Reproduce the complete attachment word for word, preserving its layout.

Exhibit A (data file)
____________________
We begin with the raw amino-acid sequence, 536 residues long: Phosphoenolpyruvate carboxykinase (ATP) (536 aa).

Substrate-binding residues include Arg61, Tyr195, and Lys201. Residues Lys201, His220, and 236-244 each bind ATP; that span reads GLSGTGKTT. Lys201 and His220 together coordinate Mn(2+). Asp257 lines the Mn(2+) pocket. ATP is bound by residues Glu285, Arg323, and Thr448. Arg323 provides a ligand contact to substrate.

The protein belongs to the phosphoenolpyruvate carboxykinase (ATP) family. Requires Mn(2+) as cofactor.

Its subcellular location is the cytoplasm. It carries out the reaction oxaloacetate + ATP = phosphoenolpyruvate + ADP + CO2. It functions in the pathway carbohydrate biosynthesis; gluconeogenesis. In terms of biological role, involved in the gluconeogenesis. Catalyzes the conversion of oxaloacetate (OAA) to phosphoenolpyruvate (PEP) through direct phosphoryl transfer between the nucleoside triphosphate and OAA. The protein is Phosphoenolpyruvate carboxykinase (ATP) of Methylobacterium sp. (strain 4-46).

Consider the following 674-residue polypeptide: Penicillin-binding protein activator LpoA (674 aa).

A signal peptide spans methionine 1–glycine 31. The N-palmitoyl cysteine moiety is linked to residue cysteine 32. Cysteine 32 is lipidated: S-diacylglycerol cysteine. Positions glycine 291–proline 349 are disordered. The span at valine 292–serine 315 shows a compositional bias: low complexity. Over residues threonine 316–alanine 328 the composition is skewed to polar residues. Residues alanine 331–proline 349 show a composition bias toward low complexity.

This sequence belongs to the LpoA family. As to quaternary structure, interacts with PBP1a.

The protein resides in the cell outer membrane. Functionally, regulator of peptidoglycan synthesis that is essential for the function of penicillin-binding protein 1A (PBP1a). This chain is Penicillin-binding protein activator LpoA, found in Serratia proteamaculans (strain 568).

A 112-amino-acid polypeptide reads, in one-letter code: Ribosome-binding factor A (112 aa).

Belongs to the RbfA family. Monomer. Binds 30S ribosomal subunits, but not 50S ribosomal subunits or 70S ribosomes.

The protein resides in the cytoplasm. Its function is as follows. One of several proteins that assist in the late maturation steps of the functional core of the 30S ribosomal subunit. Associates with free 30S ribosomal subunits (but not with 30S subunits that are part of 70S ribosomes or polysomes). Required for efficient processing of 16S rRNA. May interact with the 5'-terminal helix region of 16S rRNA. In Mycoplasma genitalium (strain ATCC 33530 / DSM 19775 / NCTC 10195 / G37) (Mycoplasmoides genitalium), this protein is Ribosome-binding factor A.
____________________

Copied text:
We begin with the raw amino-acid sequence, 536 residues long: Phosphoenolpyruvate carboxykinase (ATP) (536 aa).

Substrate-binding residues include Arg61, Tyr195, and Lys201. Residues Lys201, His220, and 236-244 each bind ATP; that span reads GLSGTGKTT. Lys201 and His220 together coordinate Mn(2+). Asp257 lines the Mn(2+) pocket. ATP is bound by residues Glu285, Arg323, and Thr448. Arg323 provides a ligand contact to substrate.

The protein belongs to the phosphoenolpyruvate carboxykinase (ATP) family. Requires Mn(2+) as cofactor.

Its subcellular location is the cytoplasm. It carries out the reaction oxaloacetate + ATP = phosphoenolpyruvate + ADP + CO2. It functions in the pathway carbohydrate biosynthesis; gluconeogenesis. In terms of biological role, involved in the gluconeogenesis. Catalyzes the conversion of oxaloacetate (OAA) to phosphoenolpyruvate (PEP) through direct phosphoryl transfer between the nucleoside triphosphate and OAA. The protein is Phosphoenolpyruvate carboxykinase (ATP) of Methylobacterium sp. (strain 4-46).

Consider the following 674-residue polypeptide: Penicillin-binding protein activator LpoA (674 aa).

A signal peptide spans methionine 1–glycine 31. The N-palmitoyl cysteine moiety is linked to residue cysteine 32. Cysteine 32 is lipidated: S-diacylglycerol cysteine. Positions glycine 291–proline 349 are disordered. The span at valine 292–serine 315 shows a compositional bias: low complexity. Over residues threonine 316–alanine 328 the composition is skewed to polar residues. Residues alanine 331–proline 349 show a composition bias toward low complexity.

This sequence belongs to the LpoA family. As to quaternary structure, interacts with PBP1a.

The protein resides in the cell outer membrane. Functionally, regulator of peptidoglycan synthesis that is essential for the function of penicillin-binding protein 1A (PBP1a). This chain is Penicillin-binding protein activator LpoA, found in Serratia proteamaculans (strain 568).

A 112-amino-acid polypeptide reads, in one-letter code: Ribosome-binding factor A (112 aa).

Belongs to the RbfA family. Monomer. Binds 30S ribosomal subunits, but not 50S ribosomal subunits or 70S ribosomes.

The protein resides in the cytoplasm. Its function is as follows. One of several proteins that assist in the late maturation steps of the functional core of the 30S ribosomal subunit. Associates with free 30S ribosomal subunits (but not with 30S subunits that are part of 70S ribosomes or polysomes). Required for efficient processing of 16S rRNA. May interact with the 5'-terminal helix region of 16S rRNA. In Mycoplasma genitalium (strain ATCC 33530 / DSM 19775 / NCTC 10195 / G37) (Mycoplasmoides genitalium), this protein is Ribosome-binding factor A.